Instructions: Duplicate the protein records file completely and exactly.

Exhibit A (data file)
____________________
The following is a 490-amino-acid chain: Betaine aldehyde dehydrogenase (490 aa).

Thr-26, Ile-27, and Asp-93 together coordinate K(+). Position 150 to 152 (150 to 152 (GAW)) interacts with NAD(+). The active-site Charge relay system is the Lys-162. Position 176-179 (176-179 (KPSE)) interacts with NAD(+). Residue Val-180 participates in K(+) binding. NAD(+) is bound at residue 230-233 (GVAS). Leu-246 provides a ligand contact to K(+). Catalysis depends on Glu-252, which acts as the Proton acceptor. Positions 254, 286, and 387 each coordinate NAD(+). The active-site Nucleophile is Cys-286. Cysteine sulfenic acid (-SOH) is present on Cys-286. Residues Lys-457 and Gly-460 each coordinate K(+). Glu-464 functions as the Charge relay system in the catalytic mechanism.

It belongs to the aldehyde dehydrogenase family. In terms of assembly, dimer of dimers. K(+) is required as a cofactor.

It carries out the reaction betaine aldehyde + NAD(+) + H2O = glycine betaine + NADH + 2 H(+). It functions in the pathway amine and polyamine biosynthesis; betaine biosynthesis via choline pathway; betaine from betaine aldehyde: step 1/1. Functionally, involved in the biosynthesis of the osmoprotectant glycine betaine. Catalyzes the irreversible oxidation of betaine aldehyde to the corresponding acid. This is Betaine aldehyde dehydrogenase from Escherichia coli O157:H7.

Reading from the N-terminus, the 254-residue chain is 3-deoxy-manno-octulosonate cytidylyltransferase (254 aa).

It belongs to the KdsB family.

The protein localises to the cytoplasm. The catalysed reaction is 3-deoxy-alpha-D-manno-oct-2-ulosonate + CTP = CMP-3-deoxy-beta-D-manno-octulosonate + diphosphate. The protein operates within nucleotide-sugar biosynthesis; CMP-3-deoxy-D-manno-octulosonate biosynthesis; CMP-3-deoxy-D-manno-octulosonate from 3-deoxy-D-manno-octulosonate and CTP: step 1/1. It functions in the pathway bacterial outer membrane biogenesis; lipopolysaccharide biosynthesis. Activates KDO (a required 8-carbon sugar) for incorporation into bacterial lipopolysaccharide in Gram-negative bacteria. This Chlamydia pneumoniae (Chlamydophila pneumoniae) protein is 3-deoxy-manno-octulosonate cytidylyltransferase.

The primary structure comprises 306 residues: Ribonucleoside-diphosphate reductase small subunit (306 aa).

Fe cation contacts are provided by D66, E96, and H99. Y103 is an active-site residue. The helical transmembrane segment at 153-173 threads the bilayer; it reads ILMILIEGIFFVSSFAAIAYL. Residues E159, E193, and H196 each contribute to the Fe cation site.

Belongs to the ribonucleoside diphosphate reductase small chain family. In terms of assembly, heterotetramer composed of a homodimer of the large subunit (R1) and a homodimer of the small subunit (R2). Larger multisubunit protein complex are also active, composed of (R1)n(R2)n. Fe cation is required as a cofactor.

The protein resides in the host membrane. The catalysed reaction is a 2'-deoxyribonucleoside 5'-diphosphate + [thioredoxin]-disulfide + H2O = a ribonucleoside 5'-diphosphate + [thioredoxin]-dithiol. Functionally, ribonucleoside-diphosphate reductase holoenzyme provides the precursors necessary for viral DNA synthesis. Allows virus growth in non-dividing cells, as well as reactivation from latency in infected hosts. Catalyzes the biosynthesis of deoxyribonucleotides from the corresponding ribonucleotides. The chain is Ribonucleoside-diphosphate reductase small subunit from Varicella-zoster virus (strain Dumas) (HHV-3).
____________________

The following is a 490-amino-acid chain: Betaine aldehyde dehydrogenase (490 aa).

Thr-26, Ile-27, and Asp-93 together coordinate K(+). Position 150 to 152 (150 to 152 (GAW)) interacts with NAD(+). The active-site Charge relay system is the Lys-162. Position 176-179 (176-179 (KPSE)) interacts with NAD(+). Residue Val-180 participates in K(+) binding. NAD(+) is bound at residue 230-233 (GVAS). Leu-246 provides a ligand contact to K(+). Catalysis depends on Glu-252, which acts as the Proton acceptor. Positions 254, 286, and 387 each coordinate NAD(+). The active-site Nucleophile is Cys-286. Cysteine sulfenic acid (-SOH) is present on Cys-286. Residues Lys-457 and Gly-460 each coordinate K(+). Glu-464 functions as the Charge relay system in the catalytic mechanism.

It belongs to the aldehyde dehydrogenase family. In terms of assembly, dimer of dimers. K(+) is required as a cofactor.

It carries out the reaction betaine aldehyde + NAD(+) + H2O = glycine betaine + NADH + 2 H(+). It functions in the pathway amine and polyamine biosynthesis; betaine biosynthesis via choline pathway; betaine from betaine aldehyde: step 1/1. Functionally, involved in the biosynthesis of the osmoprotectant glycine betaine. Catalyzes the irreversible oxidation of betaine aldehyde to the corresponding acid. This is Betaine aldehyde dehydrogenase from Escherichia coli O157:H7.

Reading from the N-terminus, the 254-residue chain is 3-deoxy-manno-octulosonate cytidylyltransferase (254 aa).

It belongs to the KdsB family.

The protein localises to the cytoplasm. The catalysed reaction is 3-deoxy-alpha-D-manno-oct-2-ulosonate + CTP = CMP-3-deoxy-beta-D-manno-octulosonate + diphosphate. The protein operates within nucleotide-sugar biosynthesis; CMP-3-deoxy-D-manno-octulosonate biosynthesis; CMP-3-deoxy-D-manno-octulosonate from 3-deoxy-D-manno-octulosonate and CTP: step 1/1. It functions in the pathway bacterial outer membrane biogenesis; lipopolysaccharide biosynthesis. Activates KDO (a required 8-carbon sugar) for incorporation into bacterial lipopolysaccharide in Gram-negative bacteria. This Chlamydia pneumoniae (Chlamydophila pneumoniae) protein is 3-deoxy-manno-octulosonate cytidylyltransferase.

The primary structure comprises 306 residues: Ribonucleoside-diphosphate reductase small subunit (306 aa).

Fe cation contacts are provided by D66, E96, and H99. Y103 is an active-site residue. The helical transmembrane segment at 153-173 threads the bilayer; it reads ILMILIEGIFFVSSFAAIAYL. Residues E159, E193, and H196 each contribute to the Fe cation site.

Belongs to the ribonucleoside diphosphate reductase small chain family. In terms of assembly, heterotetramer composed of a homodimer of the large subunit (R1) and a homodimer of the small subunit (R2). Larger multisubunit protein complex are also active, composed of (R1)n(R2)n. Fe cation is required as a cofactor.

The protein resides in the host membrane. The catalysed reaction is a 2'-deoxyribonucleoside 5'-diphosphate + [thioredoxin]-disulfide + H2O = a ribonucleoside 5'-diphosphate + [thioredoxin]-dithiol. Functionally, ribonucleoside-diphosphate reductase holoenzyme provides the precursors necessary for viral DNA synthesis. Allows virus growth in non-dividing cells, as well as reactivation from latency in infected hosts. Catalyzes the biosynthesis of deoxyribonucleotides from the corresponding ribonucleotides. The chain is Ribonucleoside-diphosphate reductase small subunit from Varicella-zoster virus (strain Dumas) (HHV-3).